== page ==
A total of 153 participants were assessed for eligibility, and 132 of them were randomized to either the HYA-JOINT Plus group (n = 66) or the Synvisc-One group (n = 66) (Fig. 1). Eleven patients did not return for follow-up visits during the study period, leaving 121 patients available for the intention-to-treat analysis at the 6-month follow-up evaluation. We were able to contact all 11 patients by telephone at the time of the missed follow-up visits, and none of the 132 patients reported an adverse event. There were no significant differences between the HYA-JOINT Plus and Synvisc-One groups with regard to demographic or baseline data (p > 0.05) (Table I). The patients were predominantly female (74.4%), and the mean age was approximately 63 years.
Primary and Secondary Outcomes
Both groups showed significant improvements in the VAS pain score, WOMAC score (including the 3 subscale scores), and Lequesne index score among the baseline, 1, 3, and 6-month visits (p < 0.001) (Table III).
Compared with baseline, the mean VAS scores improved by 34.2, 34.6, and 33.3 mm at the 1, 3, and 6-month follow-up evaluations in the HYA-JOINT Plus group, whereas they improved by 19.9, 22.8, and 23.4 mm, respectively, in the Synvisc-One group (Table III). Using ANCOVA with baseline data as a covariate showed that the patients who had received HYA-JOINT Plus had significantly greater improvements in the mean VAS pain score than the patients who had received Synvisc-One (adjusted mean difference between groups, −12.0, −8.5, and −6.6 [p = 0.001, p = 0.033, and p = 0.045] at 1, 3, and 6 months, respectively) (Table III). The maximal between-group difference in the VAS pain score was at 1 month, with an adjusted mean difference of −12.0 (p = 0.001).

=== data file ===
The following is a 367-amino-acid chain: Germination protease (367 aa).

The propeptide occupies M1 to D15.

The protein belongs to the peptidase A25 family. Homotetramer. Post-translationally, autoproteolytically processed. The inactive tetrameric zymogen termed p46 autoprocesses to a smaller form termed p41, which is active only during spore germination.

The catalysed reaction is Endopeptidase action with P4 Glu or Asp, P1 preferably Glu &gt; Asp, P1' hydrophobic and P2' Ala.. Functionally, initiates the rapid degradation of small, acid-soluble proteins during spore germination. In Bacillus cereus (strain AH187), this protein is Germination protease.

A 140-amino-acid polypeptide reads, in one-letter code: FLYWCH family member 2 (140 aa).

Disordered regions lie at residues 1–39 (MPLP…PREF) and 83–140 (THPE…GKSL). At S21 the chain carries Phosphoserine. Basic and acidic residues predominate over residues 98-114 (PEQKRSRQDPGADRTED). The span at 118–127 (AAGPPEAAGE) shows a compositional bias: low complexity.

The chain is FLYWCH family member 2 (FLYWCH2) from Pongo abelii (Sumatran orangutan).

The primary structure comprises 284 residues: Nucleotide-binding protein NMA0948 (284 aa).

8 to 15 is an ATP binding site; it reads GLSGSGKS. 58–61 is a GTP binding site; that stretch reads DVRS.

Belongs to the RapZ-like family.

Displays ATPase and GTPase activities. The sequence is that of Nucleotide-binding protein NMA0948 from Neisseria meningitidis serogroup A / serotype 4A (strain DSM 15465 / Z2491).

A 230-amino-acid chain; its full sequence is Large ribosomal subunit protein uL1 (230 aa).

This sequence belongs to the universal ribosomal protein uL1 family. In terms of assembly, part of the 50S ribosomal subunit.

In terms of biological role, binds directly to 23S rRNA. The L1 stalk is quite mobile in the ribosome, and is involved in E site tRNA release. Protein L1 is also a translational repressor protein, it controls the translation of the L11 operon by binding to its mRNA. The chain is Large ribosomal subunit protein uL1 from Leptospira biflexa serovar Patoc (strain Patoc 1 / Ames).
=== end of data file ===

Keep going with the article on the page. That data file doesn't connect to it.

There was no significant between-group difference, at any follow-up time point, in the Lequesne index score, the total WOMAC score, or any of the 3 WOMAC subscale scores except stiffness, which showed a small but significant difference favoring the HYA-JOINT Plus group at 6 months (p = 0.043) (Table III).
Within-group comparison of the TUG times did not show a significant change in either group during the study period (p > 0.05), but the SLS time improved significantly in both groups (p = 0.004 and p = 0.022) (Table IV). Because the assumption of equal within-group regression coefficients of ANCOVA was violated, Johnson-Neyman analyses were performed, and they revealed the region of significant between-group differences in the TUG and SLS times at a particular time point (Table IV, Figs. 2 and 3). Analysis of patients with a baseline TUG time of >18.8 seconds showed that those treated with HYA-JOINT Plus tended to have a better TUG time at 3 months than those treated with Synvisc-One (Table IV, Fig. 2). Analysis of patients with a baseline SLS time of <5.1 seconds demonstrated that those treated with HYA-JOINT Plus tended to have a better SLS time at 1 month than those treated with Synvisc-One, whereas the analysis focusing on patients with a baseline SLS time of >72.6 seconds showed that the 1-month SLS time tended to be better for those treated with Synvisc-One than those treated with HYA-JOINT Plus (Table IV, Fig. 3 upper graph). Similar findings were noted at the 3-month follow-up evaluation (Fig. 3 lower graph).
Throughout the study, there were no significant differences in acetaminophen consumption between the groups (p > 0.05). In the HYA-JOINT Plus group, the acetaminophen consumption decreased from a mean (and standard deviation) of 15.8 ± 6.2 tablets weekly at baseline to 6.4 ± 2.5, 7.8 ± 2.2, and 9.3 ± 2.4 tablets weekly at the 1, 3, and 6-month follow-up evaluations compared with a decrease from 14.9 ± 6.8 tablets weekly at baseline to 7.9 ± 3.7, 8.2 ± 2.5, and 9.9 ± 2.6 tablets weekly at the follow-up evaluations in the Synvisc-One group.
There were no significant between-group differences in patient satisfaction (Table V). The satisfaction was highest at 3 months in both groups.